Sep 01, 2011

EES NandoPeretti 2010-2013: Batwa Activities August 2011


As part of the ongoing project ‘Earth, Exploitation and Survival; dimensions of indigenous identities’ a 3 day workshop on bamboo making and art and craft creation was held in August 2011, with the aim of equipping the Batwa with the skills to transmit their knowledge to others.

Objective and Participants    

This training equipped the participants with the necessary skills to allow the expanded implementation of planned bamboo husbandry and craft making activities, aimed at improving the daily life of Rwandan people.

Training materials were prepared ahead of time, and focused on the following topics:

- Training of trainers

- Elementary accounting

- Art and craft activities

- Alphabetization



The participative approaches characterized by interactive methods, case studies and exchange of best practices were used throughout this training. The training was delivered over the course of 3 days. During the first 2 days, the training concentrated on the pre-prepared training material, while one additional day concentrated on in-depth participatory training with practical exercises.

Bamboo as alternative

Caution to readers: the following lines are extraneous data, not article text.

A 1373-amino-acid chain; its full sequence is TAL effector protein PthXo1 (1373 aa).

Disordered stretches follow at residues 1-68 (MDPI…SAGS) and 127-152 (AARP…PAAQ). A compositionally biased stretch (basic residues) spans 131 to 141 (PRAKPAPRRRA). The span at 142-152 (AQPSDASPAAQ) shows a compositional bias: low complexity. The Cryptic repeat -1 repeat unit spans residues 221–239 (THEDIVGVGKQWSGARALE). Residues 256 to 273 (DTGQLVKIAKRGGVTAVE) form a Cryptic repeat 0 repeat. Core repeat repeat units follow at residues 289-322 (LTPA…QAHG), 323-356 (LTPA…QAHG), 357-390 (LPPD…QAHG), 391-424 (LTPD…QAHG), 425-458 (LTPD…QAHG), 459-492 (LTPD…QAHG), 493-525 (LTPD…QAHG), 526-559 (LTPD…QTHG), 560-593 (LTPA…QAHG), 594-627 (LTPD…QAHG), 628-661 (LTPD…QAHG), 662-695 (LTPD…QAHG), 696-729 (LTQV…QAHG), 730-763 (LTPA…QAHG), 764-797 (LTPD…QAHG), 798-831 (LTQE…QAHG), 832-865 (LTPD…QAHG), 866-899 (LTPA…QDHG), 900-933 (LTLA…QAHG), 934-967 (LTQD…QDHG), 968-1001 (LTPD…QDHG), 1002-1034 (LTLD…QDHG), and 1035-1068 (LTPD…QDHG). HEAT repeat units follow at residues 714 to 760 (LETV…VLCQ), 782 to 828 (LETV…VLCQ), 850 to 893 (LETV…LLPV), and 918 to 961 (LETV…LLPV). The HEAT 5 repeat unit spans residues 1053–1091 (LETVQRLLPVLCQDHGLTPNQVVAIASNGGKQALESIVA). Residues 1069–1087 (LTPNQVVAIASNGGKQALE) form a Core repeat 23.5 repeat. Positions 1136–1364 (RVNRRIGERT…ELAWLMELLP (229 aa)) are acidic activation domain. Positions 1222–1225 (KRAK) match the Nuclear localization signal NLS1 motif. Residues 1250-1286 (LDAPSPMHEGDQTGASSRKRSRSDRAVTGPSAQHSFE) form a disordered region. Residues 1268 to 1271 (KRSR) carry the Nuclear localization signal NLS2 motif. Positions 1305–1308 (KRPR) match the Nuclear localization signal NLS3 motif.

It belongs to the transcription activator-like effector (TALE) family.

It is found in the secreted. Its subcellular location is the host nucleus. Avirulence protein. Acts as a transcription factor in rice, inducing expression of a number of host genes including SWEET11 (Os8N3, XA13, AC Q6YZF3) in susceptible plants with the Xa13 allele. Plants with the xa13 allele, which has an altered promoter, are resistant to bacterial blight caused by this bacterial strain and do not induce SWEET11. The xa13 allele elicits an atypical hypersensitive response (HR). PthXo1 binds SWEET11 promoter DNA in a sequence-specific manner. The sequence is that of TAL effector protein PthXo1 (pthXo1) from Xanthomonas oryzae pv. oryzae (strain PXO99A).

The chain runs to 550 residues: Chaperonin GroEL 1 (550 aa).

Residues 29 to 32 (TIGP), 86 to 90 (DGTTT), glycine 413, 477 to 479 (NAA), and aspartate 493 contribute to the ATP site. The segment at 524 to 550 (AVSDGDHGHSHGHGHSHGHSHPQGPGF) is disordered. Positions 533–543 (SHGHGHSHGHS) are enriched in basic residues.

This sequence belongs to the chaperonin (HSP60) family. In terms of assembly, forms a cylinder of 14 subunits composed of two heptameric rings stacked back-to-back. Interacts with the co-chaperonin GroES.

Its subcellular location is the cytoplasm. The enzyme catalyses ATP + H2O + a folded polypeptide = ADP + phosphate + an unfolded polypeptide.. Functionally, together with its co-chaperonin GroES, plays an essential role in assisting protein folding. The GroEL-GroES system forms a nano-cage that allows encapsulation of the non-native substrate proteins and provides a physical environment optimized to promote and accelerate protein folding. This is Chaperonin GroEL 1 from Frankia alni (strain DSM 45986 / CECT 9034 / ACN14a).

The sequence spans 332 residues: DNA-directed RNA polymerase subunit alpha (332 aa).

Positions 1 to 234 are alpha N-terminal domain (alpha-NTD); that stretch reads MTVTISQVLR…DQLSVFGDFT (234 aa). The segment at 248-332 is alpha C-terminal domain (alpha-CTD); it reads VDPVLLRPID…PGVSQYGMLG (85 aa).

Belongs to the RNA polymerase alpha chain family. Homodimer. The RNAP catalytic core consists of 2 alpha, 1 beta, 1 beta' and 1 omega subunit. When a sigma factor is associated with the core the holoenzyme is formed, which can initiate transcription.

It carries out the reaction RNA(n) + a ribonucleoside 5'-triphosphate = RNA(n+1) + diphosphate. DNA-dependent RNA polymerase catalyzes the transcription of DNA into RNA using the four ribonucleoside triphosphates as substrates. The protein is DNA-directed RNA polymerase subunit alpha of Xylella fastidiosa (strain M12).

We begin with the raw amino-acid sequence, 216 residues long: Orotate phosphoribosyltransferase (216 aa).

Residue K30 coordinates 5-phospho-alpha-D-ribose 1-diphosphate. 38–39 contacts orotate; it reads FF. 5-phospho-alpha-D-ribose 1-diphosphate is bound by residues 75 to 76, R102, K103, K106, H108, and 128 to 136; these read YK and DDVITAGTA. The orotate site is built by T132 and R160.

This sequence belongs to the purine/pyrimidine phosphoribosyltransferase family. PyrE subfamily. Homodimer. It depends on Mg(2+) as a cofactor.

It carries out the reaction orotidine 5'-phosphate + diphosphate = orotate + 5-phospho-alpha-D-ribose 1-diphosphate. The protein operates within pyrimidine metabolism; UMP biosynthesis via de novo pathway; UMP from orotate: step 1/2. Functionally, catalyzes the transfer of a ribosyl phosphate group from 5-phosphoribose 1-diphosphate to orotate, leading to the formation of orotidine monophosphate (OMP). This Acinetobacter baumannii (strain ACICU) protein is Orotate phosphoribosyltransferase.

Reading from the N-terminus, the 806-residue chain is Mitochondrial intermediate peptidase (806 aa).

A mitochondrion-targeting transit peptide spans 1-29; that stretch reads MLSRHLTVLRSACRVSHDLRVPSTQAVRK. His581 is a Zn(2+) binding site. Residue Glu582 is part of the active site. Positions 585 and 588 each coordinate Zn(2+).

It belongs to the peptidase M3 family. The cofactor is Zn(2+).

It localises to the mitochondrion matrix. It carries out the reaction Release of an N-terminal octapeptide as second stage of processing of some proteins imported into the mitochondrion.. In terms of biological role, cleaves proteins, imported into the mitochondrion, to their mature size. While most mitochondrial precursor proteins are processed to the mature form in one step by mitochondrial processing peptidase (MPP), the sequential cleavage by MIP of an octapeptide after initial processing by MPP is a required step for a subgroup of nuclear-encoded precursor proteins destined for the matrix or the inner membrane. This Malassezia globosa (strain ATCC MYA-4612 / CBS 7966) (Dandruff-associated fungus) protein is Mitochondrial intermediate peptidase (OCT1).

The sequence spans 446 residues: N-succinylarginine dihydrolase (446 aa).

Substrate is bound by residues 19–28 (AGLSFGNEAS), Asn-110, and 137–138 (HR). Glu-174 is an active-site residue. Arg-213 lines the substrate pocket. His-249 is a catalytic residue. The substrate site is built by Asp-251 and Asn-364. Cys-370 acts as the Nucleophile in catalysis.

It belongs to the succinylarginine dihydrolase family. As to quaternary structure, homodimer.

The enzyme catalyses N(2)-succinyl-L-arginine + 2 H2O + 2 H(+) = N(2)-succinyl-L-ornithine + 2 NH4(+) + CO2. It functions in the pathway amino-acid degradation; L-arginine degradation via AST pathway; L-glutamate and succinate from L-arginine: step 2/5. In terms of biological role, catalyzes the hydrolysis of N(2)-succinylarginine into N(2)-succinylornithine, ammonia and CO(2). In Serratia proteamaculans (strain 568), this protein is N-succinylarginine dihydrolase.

Bamboo promises good opportunities for restoring degraded landscapes and improving soil quality. Planting bamboo for reforestation and conservation also promotes the ecological nature to sustain soil. Its roots can hold up topsoil saving soil erosion. The bamboo rhizomes will anchor topsoil. Its leaves and fallen culms decompose and create thick humus layer that enriches the soil. This in turn increases food production, provides causal work, and mitigates other environmental risks for poverty reduction initiatives. Bamboo is a dependable source of income, as it can be used to manufacture baskets and other furniture.


Bamboo is very environmentally friendly; on a hectare land, bamboo can absorb as much as 12 tonnes of atmospheric carbon dioxide, thereby aiding in the fight against global warming. Rural Stakeholders can be part of the solution for climate change. The bamboo addresses the resiliency initiatives of climate change “adaptation, mitigation, technology and financial incomes.” The bamboo would address these risks of climate change through reforestation, mobilization and public awareness. The idea is to employ greater policy attention to accelerate the up-take of existing green technologies and practices to encourage efficiency and market–based production. Mainstreaming climate change adaptation and mitigation into all relevant areas of public policies is a priority if MDGs are to be achieved.


Art and crafts

The facilitator introduced bamboo ornaments and crafts stages of production and materials. The training began with the instructor showing the necessary equipment and materials to be applied in the making of different items made in bamboo.


While giving more explanation on how earrings are made, the participants were shown how to start production process. In this session trainees were allowed to ask questions, and they also participated directly in demonstrations of what they know about bamboo and its by-products. This allowed the trainer to determine in which area he needed to put more emphasis.


The final workshop focussed on providing participants basic business accounting skills.